Myself and my Reform Jersey colleagues regularly meet people who suffer from disabilities, cannot work and are not getting better, but because of the illogical tick-box nature of impairment assessments, they can lose their benefits and there is nothing they can do about it, except just descend into greater poverty.
I know of one woman who was downgraded every year running for several years, until the department realised they had got it wrong, just 5 days before she died of her illness, having spent the last years of her life going through unimaginable stress as a result.
I know of another person who has ended up in hospital as a result of the stress that she could not handle with her mental illness when the department told her she would lose her Income Support if she didn't start looking for work.
In the UK we have heard all sorts of horror stories of people who have been forced into work after medical reassessments were made by a private (profit-making) firm seeking to meet targets, who have died from their illnesses, or even committed suicide because of the stress.
This is not the road to follow.
I say to the government, have some compassion for goodness sake.
Illness affects everybody in different ways. There is no possible arbitrary form that can decide whether someone is fit for work or if they aren't. And if they are fit for work, how do you know that the stress of being forced to look for work and failing time after time because of the state of our economy isn't actually going to affect their mental health and make them worse?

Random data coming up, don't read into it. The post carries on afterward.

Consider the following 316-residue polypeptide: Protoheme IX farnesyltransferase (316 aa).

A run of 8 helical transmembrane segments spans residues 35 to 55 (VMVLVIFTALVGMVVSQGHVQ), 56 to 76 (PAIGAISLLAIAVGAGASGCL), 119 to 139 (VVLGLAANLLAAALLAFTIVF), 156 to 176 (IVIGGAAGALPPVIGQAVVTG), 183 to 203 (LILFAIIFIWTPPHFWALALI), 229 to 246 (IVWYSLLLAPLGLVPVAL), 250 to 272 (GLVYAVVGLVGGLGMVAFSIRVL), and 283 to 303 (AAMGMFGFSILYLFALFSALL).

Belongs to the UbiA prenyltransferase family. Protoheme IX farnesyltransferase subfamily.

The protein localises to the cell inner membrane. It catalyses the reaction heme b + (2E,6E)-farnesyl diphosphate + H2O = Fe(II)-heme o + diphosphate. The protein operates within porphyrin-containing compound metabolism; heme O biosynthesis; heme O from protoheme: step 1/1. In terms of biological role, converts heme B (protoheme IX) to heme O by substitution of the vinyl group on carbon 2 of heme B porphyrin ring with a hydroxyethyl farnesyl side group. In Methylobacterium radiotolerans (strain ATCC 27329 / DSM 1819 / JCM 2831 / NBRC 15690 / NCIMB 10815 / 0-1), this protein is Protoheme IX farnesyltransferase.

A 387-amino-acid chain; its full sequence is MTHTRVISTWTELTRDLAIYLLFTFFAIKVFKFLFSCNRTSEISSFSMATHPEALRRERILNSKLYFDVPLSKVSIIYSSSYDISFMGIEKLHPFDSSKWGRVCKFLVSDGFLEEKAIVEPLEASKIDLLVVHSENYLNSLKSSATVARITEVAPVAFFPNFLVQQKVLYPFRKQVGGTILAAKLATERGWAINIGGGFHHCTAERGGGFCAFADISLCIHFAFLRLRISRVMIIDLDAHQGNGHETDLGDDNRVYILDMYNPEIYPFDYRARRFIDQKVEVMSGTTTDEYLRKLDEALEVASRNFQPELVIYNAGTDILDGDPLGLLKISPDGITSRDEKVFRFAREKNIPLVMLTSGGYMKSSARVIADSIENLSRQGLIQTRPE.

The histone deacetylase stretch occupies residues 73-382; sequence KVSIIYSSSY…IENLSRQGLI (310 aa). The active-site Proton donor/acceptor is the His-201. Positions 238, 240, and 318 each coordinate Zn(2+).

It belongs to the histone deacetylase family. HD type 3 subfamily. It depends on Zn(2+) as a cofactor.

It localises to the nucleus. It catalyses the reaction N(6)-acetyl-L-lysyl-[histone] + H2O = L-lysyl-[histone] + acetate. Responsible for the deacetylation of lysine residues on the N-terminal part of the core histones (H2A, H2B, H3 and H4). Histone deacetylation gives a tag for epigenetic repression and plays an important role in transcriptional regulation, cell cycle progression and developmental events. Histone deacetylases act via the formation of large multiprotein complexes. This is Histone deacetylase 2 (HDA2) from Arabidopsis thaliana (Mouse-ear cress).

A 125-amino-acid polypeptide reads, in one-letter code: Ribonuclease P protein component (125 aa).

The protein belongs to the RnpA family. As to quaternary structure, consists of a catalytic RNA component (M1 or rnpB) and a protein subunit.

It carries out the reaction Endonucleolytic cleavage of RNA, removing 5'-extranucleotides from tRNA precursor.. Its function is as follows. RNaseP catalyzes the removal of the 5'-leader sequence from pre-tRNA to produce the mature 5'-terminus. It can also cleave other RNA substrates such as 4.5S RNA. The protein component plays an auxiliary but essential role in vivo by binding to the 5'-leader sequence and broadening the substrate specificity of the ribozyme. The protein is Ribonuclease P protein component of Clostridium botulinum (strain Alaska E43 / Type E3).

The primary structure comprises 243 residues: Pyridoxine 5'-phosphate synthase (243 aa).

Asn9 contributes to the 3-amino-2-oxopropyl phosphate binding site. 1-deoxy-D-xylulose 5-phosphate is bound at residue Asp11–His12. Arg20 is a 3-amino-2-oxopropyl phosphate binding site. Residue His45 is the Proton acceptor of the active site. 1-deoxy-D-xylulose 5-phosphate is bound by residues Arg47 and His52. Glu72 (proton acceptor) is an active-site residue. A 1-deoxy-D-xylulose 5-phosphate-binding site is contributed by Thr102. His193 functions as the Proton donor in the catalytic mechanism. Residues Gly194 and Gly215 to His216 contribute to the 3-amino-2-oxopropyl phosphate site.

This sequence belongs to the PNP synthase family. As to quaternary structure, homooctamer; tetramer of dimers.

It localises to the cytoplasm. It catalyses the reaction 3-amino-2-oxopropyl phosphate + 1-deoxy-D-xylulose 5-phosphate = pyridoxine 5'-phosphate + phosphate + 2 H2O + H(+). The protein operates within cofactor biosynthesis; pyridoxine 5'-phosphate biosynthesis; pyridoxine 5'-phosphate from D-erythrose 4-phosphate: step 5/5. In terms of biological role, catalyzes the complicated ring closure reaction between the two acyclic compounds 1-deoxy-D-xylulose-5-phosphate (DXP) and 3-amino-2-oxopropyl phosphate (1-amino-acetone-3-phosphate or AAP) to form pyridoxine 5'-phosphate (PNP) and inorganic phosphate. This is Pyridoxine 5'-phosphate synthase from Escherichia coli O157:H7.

By all means encourage people into work, but you have to create the jobs first, otherwise you're simply setting up vulnerable people to face failure after failure whilst the shadow of destitution and poverty looms over them.
This is not the moral way to act.
Jersey is in difficult financial times, and there must be a serious discussion about how we get out of the situation which has been caused by successive Jersey Tory Party governments. Those discussions have to include the option of raising taxes on those who are most able to pay, otherwise it is the poorest in our society who will be hit the hardest, like they always are.
Austerity causes misery for the most vulnerable in our society, and I and my party colleagues will fight to oppose it with every last breath we have.